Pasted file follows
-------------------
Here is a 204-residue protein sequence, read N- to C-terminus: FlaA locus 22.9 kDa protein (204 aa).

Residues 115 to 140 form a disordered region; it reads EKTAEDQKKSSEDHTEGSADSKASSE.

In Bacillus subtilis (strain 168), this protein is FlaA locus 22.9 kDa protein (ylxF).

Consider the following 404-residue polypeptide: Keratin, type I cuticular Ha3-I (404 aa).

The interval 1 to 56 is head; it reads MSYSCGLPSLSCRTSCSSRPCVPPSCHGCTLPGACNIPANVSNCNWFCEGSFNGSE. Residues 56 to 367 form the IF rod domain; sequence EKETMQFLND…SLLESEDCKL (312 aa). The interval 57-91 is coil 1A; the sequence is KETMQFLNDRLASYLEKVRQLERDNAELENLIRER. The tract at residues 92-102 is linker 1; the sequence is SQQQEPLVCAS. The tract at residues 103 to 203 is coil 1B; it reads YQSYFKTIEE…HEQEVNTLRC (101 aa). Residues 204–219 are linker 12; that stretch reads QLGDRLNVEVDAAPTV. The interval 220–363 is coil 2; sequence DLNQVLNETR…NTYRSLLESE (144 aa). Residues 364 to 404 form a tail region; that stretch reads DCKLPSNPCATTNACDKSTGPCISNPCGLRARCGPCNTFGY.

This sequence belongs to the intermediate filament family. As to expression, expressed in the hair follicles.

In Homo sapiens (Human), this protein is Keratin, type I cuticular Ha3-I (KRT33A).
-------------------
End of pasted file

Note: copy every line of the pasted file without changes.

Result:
Here is a 204-residue protein sequence, read N- to C-terminus: FlaA locus 22.9 kDa protein (204 aa).

Residues 115 to 140 form a disordered region; it reads EKTAEDQKKSSEDHTEGSADSKASSE.

In Bacillus subtilis (strain 168), this protein is FlaA locus 22.9 kDa protein (ylxF).

Consider the following 404-residue polypeptide: Keratin, type I cuticular Ha3-I (404 aa).

The interval 1 to 56 is head; it reads MSYSCGLPSLSCRTSCSSRPCVPPSCHGCTLPGACNIPANVSNCNWFCEGSFNGSE. Residues 56 to 367 form the IF rod domain; sequence EKETMQFLND…SLLESEDCKL (312 aa). The interval 57-91 is coil 1A; the sequence is KETMQFLNDRLASYLEKVRQLERDNAELENLIRER. The tract at residues 92-102 is linker 1; the sequence is SQQQEPLVCAS. The tract at residues 103 to 203 is coil 1B; it reads YQSYFKTIEE…HEQEVNTLRC (101 aa). Residues 204–219 are linker 12; that stretch reads QLGDRLNVEVDAAPTV. The interval 220–363 is coil 2; sequence DLNQVLNETR…NTYRSLLESE (144 aa). Residues 364 to 404 form a tail region; that stretch reads DCKLPSNPCATTNACDKSTGPCISNPCGLRARCGPCNTFGY.

This sequence belongs to the intermediate filament family. As to expression, expressed in the hair follicles.

In Homo sapiens (Human), this protein is Keratin, type I cuticular Ha3-I (KRT33A).